Will Turkey’s CHP utilise its newly found political momentum? - Arab Weekly
Turkey’s main opposition Republican People’s Party (CHP) is faced with the difficult task of proving whether it can overcome its long list of challenges to become a vehicle for real political change for Turkey or concede that its urban successes in the most recent polls were merely a flash in the pan, wrote journalist Stephen Starr in the Arab Weekly.
Turkey’s secularist CHP politicians won five of Turkey’s most populous cities in the March 31 local elections and the landslide victory by the party’s Istanbul candidate Ekrem İmamoğlu in the June 23 revote is arguably its greatest achievement in decades.
Just how the CHP will handle the ruling Islamist Justice and Development Party’s (AKP) greatest defeat in its 17 years in power, however, remains to be seen.
CHP’s İmamoğlu ran a brilliant campaign which offered a breath of fresh air for Istanbul residents tired of the round-the-clock media coverage of imagined threats facing the country, such as exiled cleric Fethullah Gülen, who is accused of orchestrating the 2016 failed military coup, Kurdish militancy or foreign interest rate speculators, the article said.
It was this a backlash to the AKP-induced paranoia that scored İmamoğlu about 800,000 more votes on June 23 compared to March 31 local elections.
However, the party would do well to remember that ‘’their victory in Istanbul amounts to little more than a protest vote against Erdoğan – not an unconditional approval of their own policies and personalities,’’ Starr wrote.
The CHP is now faced with the monumental task of show Turks it is capable of being a political force nationwide, according to Starr, who noted that secularist party has for years, proved poor government material.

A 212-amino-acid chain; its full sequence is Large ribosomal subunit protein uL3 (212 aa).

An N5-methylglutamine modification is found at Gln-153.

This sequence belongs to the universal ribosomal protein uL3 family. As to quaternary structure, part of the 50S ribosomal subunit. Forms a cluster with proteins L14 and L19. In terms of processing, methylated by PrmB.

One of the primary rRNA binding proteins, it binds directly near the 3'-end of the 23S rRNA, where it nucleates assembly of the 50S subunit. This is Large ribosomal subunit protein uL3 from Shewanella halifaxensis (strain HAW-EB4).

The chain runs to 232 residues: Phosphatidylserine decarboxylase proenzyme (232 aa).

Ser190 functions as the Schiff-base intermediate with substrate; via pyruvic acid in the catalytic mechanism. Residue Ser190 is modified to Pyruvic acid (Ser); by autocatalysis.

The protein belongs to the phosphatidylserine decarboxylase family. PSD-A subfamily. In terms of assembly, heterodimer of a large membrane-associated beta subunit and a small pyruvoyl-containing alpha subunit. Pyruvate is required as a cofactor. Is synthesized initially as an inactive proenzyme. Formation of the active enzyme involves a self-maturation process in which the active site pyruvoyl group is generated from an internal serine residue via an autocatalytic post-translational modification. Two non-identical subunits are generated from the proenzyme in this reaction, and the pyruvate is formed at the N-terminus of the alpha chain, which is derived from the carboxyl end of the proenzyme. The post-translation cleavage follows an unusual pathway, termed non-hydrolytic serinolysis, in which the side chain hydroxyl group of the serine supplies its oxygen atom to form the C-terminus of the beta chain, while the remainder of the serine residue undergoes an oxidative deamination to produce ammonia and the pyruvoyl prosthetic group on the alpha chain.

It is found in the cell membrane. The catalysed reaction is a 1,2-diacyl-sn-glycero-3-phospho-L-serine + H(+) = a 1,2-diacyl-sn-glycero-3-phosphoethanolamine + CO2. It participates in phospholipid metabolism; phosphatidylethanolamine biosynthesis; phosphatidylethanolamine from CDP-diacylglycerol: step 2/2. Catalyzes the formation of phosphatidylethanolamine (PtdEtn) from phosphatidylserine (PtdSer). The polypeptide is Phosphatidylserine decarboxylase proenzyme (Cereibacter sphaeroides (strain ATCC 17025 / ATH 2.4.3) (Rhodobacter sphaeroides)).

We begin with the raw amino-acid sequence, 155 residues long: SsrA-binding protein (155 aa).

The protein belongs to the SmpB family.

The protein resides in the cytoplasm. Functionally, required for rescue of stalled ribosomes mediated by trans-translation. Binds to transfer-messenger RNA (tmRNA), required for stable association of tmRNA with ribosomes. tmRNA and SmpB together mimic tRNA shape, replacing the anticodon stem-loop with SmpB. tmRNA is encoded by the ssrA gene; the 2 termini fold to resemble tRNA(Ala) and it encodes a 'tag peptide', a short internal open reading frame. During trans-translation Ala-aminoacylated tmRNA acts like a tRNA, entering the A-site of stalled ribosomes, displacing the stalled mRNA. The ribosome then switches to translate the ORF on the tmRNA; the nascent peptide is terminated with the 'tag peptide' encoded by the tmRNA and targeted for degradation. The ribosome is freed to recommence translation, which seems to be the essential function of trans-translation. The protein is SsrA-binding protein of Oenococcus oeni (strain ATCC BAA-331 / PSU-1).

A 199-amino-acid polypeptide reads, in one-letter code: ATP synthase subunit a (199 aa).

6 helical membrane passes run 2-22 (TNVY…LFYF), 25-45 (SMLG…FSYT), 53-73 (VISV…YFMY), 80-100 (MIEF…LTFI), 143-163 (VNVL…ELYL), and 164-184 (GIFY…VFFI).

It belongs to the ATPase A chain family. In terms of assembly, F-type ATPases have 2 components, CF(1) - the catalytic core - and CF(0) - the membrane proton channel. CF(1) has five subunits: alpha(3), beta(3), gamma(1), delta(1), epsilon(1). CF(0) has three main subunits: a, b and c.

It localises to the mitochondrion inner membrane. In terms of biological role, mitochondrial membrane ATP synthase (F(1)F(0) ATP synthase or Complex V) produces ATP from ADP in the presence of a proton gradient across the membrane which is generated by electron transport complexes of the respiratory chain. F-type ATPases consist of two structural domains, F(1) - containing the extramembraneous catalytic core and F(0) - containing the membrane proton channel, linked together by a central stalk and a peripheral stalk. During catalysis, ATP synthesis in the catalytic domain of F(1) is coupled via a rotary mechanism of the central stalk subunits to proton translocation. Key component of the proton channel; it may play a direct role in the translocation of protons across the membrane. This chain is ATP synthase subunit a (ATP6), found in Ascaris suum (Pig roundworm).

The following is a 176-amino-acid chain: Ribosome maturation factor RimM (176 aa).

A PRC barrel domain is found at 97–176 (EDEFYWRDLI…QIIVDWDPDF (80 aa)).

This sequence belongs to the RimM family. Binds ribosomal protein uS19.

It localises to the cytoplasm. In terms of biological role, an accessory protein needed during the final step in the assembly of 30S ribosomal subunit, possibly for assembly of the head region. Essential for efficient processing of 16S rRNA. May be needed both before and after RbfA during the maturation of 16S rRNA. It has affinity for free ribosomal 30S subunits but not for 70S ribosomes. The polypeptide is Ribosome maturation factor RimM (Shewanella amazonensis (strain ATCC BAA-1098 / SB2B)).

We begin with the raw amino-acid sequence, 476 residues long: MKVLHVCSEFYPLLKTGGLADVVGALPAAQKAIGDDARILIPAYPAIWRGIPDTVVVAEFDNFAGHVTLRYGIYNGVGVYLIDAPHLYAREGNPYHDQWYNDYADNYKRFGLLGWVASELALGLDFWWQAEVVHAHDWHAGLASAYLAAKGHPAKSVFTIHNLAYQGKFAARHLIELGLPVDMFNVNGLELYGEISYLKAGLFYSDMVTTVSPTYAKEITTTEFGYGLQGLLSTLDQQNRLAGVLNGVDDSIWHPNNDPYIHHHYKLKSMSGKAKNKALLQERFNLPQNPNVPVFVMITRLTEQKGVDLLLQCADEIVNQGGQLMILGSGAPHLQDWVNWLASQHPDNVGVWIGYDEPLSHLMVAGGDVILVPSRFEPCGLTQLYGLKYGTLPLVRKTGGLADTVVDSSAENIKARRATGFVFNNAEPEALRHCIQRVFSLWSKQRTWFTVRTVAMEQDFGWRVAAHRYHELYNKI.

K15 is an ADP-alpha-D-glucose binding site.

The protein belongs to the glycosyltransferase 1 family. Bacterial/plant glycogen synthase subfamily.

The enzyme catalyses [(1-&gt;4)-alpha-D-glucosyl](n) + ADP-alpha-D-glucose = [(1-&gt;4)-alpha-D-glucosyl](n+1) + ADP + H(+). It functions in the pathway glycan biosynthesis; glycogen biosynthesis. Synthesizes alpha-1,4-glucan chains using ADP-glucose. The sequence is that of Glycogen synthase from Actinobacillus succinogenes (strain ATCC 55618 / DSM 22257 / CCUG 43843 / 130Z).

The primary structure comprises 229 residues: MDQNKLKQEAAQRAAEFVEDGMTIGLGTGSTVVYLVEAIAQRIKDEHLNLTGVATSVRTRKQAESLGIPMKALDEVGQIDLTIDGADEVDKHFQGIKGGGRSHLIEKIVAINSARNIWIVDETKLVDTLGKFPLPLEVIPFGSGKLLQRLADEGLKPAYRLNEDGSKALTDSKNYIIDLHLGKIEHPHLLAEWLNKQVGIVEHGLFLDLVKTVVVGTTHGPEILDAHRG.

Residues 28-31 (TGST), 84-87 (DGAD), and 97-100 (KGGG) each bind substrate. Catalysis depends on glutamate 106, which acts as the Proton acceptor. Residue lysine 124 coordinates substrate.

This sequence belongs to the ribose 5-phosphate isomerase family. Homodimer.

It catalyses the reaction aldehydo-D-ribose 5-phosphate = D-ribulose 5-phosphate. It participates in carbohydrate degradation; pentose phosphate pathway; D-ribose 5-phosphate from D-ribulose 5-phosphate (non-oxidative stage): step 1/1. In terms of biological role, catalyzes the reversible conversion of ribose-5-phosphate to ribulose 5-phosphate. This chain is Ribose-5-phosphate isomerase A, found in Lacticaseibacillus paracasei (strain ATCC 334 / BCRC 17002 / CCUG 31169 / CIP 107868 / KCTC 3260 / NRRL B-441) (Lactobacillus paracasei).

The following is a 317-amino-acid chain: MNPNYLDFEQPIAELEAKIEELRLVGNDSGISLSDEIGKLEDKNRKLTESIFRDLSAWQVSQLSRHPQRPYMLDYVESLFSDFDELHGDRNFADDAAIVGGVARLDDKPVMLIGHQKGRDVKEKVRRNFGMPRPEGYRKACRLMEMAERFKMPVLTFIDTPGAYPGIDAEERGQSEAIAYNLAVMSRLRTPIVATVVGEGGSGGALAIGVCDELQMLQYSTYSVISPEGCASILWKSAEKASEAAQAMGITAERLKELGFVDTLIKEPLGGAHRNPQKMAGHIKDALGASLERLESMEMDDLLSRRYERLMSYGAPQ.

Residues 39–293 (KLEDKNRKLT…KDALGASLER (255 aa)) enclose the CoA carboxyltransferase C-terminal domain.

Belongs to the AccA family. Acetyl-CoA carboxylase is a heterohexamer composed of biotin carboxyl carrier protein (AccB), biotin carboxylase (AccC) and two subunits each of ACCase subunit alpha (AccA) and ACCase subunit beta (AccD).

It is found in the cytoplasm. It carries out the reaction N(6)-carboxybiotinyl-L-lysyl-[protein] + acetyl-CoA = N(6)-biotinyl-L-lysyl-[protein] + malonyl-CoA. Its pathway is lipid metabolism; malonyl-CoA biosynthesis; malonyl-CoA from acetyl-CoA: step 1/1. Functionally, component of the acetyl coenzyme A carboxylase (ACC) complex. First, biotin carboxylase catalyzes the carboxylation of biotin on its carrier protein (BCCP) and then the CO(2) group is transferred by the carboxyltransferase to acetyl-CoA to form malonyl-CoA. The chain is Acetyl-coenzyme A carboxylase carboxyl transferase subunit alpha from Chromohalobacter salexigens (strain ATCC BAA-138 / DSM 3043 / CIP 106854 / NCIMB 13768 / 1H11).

The 1960s and 1970s under CHP rule in the country were paralysed by fear of a takeover by the military, as its economy struggled.
Underlining that CHP truly winning the hearts and minds of the millions of largely conservative voters inhabiting rural Turkey is a tall task for the party, the article noted that the party now has a priceless political momentum.
CHP politicians are often accused of being anti-religious, however, İmamoğlu, as a practicing Muslim, has managed to turn the tide on such claims.
Some of the tasks facing the CHP include recognising wrongdoing done to the pro-Kurdish People’s Democratic Party (HDP); articulate to rural and urban voters alike the damage of Turkey’s involvement in Syria and Iraq, as well as seeking answers for Turkey’s ailing economy.
It is what the CHP does from here on out, Starr wrote, which will decide whether İmamoğlu is the man to take on Turkey’s strongman Recep Tayyip Erdoğan in the presidential election slated for 2023.